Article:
In some user interactive display interfaces, the minimum clearance factor may be determined primarily as a minimum clearance distance that the target icon must be spaced from all adjacent icons. In other words, the target or approached icon must be further from its closest adjacent icon than the minimum clearance distance required for an icon selection by the particular size pointer or cursor being used. If not, the cursor is reduced in size to a cursor having such a minimum clearance distance.
 In other user interactive interfaces, a more comprehensive determination of the minimum clearance factor may be made that includes not only the distance that the target icon is spaced from adjacent icons but also the visible dimensions of the target icon. For example the minimum clearance factor may be defined by:
Minimum Clearance=d+s wherein:
 d is the widest visible dimension of the approached icon, and
 s is the space between the approached icon and the closest adjacent icon in a continuation of the d dimension line.
 The present invention will be better understood and its numerous objects and advantages will become more apparent to those skilled in the art by reference to the following drawings, in conjunction with the accompanying specification, in which:
FIG. 1 is a block diagram of a generalized data processing system including a central processing unit that provides the computer controlled interactive display system which may be used in practicing the present invention;
FIG. 2 is a diagrammatic view of a display screen illustrating an example of a cursor movement toward a target icon that is so crowded between adjacent icons that the clearance factor is less than the minimum for the particular cursor;
FIG. 3 is the diagrammatic display view of FIG. 2 but illustrating the substitution of a reduced size cursor having a reduced minimum clearance factor so that the clearance factor with respect to the target icon position now exceeds this reduced clearance factor;
FIG. 4 is a magnified portion of the view of FIG. 2 illustrating the target icon arrangement of FIG. 2 with the full sized cursor;
FIG. 5 is a magnified portion of the view of FIG. 3 illustrating the target icon arrangement of FIG. 3 with the reduced sized cursor;
FIG. 6 is a magnified view of a cursor/target icon arrangement wherein the full sized cursor has a minimum clearance factor which is exceeded by the arrangement;
FIG. 7 is a magnified view of a cursor/target icon arrangement wherein the full sized cursor has a minimum clearance factor which is not exceeded by the arrangement;
FIG. 8 is a magnified view of a cursor/target icon arrangement of FIG. 7 wherein a reduced sized cursor has been substituted with a minimum clearance factor which is exceeded by the arrangement;
FIG. 9 is a flowchart of the program steps involved in setting up a process for the substitution of a reduced sized cursor when the cursor/target icon arrangement of the full size cursor fails to exceed the minimum clearance factor;
FIG. 10 is a flowchart of the steps involved in an illustrative run of the process set up in FIG. 9; and
FIG. 11 is a progressive magnified view for stages of a portion of an illustrative display screen in which a group of icons are so closely clustered together that the icons/cursor arrangement initially fails to have minimum clearance, and an icon enlargement sequence follows enabling the user to reach his target icon.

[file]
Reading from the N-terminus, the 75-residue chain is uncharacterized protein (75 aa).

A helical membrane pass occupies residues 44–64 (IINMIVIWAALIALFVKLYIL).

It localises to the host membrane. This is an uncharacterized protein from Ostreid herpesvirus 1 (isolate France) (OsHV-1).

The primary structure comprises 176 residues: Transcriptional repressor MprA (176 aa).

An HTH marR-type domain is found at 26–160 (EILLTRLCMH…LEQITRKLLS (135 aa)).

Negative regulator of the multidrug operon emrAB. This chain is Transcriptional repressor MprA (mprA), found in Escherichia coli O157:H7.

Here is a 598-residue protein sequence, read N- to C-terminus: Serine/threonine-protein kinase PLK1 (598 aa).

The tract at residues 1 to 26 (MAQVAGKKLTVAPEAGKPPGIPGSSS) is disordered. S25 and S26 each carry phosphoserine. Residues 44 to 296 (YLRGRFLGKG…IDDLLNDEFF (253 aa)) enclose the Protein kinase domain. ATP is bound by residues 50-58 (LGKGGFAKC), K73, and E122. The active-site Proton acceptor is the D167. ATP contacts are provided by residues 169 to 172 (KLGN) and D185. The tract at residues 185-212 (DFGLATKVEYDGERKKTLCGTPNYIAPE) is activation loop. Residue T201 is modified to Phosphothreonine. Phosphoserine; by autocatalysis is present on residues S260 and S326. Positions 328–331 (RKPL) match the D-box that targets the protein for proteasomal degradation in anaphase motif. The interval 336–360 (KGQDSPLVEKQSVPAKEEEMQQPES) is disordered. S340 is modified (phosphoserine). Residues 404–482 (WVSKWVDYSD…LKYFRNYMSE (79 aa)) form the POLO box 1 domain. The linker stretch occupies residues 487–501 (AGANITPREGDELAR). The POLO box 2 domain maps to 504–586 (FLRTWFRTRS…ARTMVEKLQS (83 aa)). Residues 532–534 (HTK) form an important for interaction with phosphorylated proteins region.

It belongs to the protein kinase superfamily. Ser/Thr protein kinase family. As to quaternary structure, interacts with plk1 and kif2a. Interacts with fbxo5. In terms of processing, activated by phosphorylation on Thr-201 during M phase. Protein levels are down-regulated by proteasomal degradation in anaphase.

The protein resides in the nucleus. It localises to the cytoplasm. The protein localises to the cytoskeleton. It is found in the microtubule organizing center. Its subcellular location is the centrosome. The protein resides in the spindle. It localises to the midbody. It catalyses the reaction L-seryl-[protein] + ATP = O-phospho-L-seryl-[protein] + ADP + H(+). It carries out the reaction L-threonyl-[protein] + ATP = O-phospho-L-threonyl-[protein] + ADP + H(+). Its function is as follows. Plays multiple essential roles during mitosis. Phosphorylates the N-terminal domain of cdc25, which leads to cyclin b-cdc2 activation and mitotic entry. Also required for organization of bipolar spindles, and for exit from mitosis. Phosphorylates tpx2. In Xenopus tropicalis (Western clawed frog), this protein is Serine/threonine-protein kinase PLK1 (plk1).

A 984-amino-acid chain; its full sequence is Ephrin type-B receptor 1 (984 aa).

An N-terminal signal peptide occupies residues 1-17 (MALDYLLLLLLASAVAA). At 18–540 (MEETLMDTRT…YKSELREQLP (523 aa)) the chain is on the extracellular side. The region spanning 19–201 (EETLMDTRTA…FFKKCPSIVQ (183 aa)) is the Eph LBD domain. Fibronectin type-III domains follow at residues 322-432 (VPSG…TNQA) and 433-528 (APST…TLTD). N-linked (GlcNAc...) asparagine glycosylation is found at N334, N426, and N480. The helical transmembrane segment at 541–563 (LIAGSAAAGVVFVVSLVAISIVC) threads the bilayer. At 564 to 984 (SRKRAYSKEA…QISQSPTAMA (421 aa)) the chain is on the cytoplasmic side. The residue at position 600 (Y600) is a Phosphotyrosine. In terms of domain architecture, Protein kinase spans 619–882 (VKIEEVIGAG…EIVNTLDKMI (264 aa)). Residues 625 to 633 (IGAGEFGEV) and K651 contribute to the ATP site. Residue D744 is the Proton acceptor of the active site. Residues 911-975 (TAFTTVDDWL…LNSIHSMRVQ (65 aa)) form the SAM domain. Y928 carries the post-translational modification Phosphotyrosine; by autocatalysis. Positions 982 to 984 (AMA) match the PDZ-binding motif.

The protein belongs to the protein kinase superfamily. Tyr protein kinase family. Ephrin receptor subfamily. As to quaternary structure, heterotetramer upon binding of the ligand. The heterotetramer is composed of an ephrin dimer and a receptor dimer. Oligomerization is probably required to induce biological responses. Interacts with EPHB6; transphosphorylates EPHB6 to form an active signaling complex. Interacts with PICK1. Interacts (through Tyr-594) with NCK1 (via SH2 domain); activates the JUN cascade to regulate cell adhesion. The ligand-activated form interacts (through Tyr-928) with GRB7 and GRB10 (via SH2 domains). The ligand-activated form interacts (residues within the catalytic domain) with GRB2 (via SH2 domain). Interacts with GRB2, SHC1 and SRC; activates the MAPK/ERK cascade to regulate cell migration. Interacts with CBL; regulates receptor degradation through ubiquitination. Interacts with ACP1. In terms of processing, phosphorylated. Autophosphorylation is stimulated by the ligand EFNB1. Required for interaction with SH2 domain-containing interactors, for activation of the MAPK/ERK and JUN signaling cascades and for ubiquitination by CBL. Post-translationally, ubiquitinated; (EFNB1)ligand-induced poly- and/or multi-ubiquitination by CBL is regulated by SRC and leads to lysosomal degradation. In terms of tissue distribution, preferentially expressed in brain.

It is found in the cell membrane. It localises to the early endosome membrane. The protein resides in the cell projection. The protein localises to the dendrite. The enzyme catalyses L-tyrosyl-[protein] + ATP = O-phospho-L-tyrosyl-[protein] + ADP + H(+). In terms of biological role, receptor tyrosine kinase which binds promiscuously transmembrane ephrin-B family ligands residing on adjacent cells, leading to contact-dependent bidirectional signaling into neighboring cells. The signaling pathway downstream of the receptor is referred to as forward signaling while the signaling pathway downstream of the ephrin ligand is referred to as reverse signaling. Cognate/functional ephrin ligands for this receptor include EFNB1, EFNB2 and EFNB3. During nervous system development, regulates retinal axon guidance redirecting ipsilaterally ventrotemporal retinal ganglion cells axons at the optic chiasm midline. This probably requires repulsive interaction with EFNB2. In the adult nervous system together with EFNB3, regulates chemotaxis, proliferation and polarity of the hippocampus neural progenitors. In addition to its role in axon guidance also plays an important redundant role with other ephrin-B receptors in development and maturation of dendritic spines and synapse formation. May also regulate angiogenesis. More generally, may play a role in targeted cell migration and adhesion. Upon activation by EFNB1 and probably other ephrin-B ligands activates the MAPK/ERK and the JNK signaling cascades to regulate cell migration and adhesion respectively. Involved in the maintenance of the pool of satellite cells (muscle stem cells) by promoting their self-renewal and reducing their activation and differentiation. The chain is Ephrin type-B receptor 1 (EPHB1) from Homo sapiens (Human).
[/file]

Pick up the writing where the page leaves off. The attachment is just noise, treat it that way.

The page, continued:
Referring to FIG. 1, a typical data processing system is shown that may function as the computer controlled display terminal used in implementing the system of the present invention of providing a reduced sized cursor when the full sized cursor has a minimum clearance factor that is not exceeded by the cursor/target icon arrangement. A central processing unit (CPU) 10, such as any PC microprocessor in a PC available from International Business Machines Corporation (IBM) or Dell Corp., is provided and interconnected to various other components by system bus 12. An operating system 41 runs on CPU 10, provides control and is used to coordinate the function of the various components of FIG. 1. Operating system 41 may be one of the commercially available operating systems such as Microsoft's Windows98™ or WindowsNT™, as well as the UNIX or IBM's AIX operating systems. An application program for providing a reduced sized cursor when the full sized cursor has a minimum clearance factor that is not exceeded by the cursor/target icon arrangement to be subsequently described in detail, runs in conjunction with operating system 41 and provides output calls to the operating system 41, which in turn implements the various functions to be performed by the application 40. A Read Only Memory (ROM) 16 is connected to CPU 10 via bus 12 and includes the Basic Input/Output System (BIOS) that controls the basic computer functions. Random Access Memory (RAM) 14, I/O adapter 18 and communications adapter 34 are also interconnected to system bus 12. It should be noted that software components, including operating system 41 and application 40, are loaded into RAM 14, which is the computer system's main memory. I/O adapter 18 may be a Small Computer System Interface (SCSI) adapter that communicates with the disk storage device 20, i.e. a hard drive. Communications adapter 34 interconnects bus 12 with an outside network enabling the data processing system to communicate with other such systems over a Local Area Network (LAN) or Wide Area Network (WAN), which includes, of course, the Internet. I/O devices are also connected to system bus 12 via user interface adapter 22 and display adapter 36. Keyboard 24 and mouse 26 are all interconnected to bus 12 through user interface adapter 22. Mouse 26 operates in a conventional manner insofar as user movement is concerned. Display adapter 36 includes a frame buffer 39, which is a storage device that holds a representation of each pixel on the display screen 38. Images may be stored in frame buffer 39 for display on monitor 38 through various components such as a digital to analog converter (not shown) and the like. By using the aforementioned mouse or related devices, a user is capable of inputting information to the system through the keyboard 24 or mouse 26 and receiving output information from the system via display 38.